Ozmint oversees about 5,800 employees at 28 prisons that house about 24,000 inmates.

Contacted recently, Ozmint spokesman Josh Gelinas declined to comment on specifics of the budget proviso, but instead provided The Nerve with the agency’s official written response to legislative budget writers on the proviso.

“There are four problems with this proviso, which was authored by Senator Leventis,” the statement reads. “In each of the budget years since we terminated (Leventis’) neighbor and campaign worker for racial discrimination and other misconduct, he has inserted similar provisos aimed solely at this agency.”

Following are the four problems identified in the agency’s response:

  • The information requested by the proviso was provided earlier to the Legislative Audit Council, which “answered as many of these questions as possible” in the audit released last October. (The LAC report looked at, among other things, litigation costs; the ratio of inmates to corrections officers; hiring procedures; and agency guidelines for handling escapes, hostages and weapons.)
  • The department previously has provided “all of its litigation-related information” to Sen. Leventis.
  • “Significant” parts of the information requested by the proviso are “under the control of” the Insurance Reserve Fund, not the department.
  • The proviso makes no exception for pending litigation and would “require the department to violate its fiduciary duty to taxpayers by forcing disclosure of legally protected information.”

“In summary,” the agency’s response reads, “Senator Leventis did not like the fact that the LAC audit found nothing significant during its audit of this agency. By asking SCDC to produce information that does not exist and/or is not under SCDC custody and control, he hopes to use this proviso to show that SCDC refuse to provide information and comply with a legislative mandate.”Athough he would not discuss specifics of the proviso, Gelinas told The Nerve that the department “will comply” with the proviso, noting, “We intend to give any information that we control.”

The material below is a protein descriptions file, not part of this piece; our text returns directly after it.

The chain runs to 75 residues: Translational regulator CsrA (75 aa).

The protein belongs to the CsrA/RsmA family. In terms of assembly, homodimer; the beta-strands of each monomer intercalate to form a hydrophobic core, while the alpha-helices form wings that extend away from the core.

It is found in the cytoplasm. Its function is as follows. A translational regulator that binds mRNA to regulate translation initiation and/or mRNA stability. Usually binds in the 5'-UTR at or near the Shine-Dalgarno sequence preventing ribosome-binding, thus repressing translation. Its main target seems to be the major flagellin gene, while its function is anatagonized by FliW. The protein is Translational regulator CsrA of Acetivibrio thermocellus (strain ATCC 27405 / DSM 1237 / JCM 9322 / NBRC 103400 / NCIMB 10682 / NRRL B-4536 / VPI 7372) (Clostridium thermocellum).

Leventis told The Nerve that he is “aware of settlements starting in 2004 that have begun to accumulate, and costs are escalating – all because of Mr. Ozmint’s management style.”

“If you’re on the inside circle (of Ozmint’s preferred employees), you can do nothing wrong,” he said. “If you’re on the outside, they’re gonna get you.”

The department has suffered several high-profile legal losses in recent years. For example, a Lexington County jury in 2008 awarded $350,000 to a former associate warden who claimed he was fired for refusing to go along with his bosses’ criticism of a security supervisor after a 2003 prison riot at Lee Correctional Institution.

But the department also has won employee lawsuits. A federal judge, for example, earlier this year threw out lawsuits by two former prison employees who claimed they were forced to perform executions or face demotions.

Leventis told The Nerve that his ongoing criticism of Ozmint is “nothing personal,” though he added, “No, I don’t like Mr. Ozmint, and no, he’s not on my Christmas card list.”

Reach Brundrett at (803) 779-5022, ext. 106, or rick@scpolicycouncil.com.

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The Nerve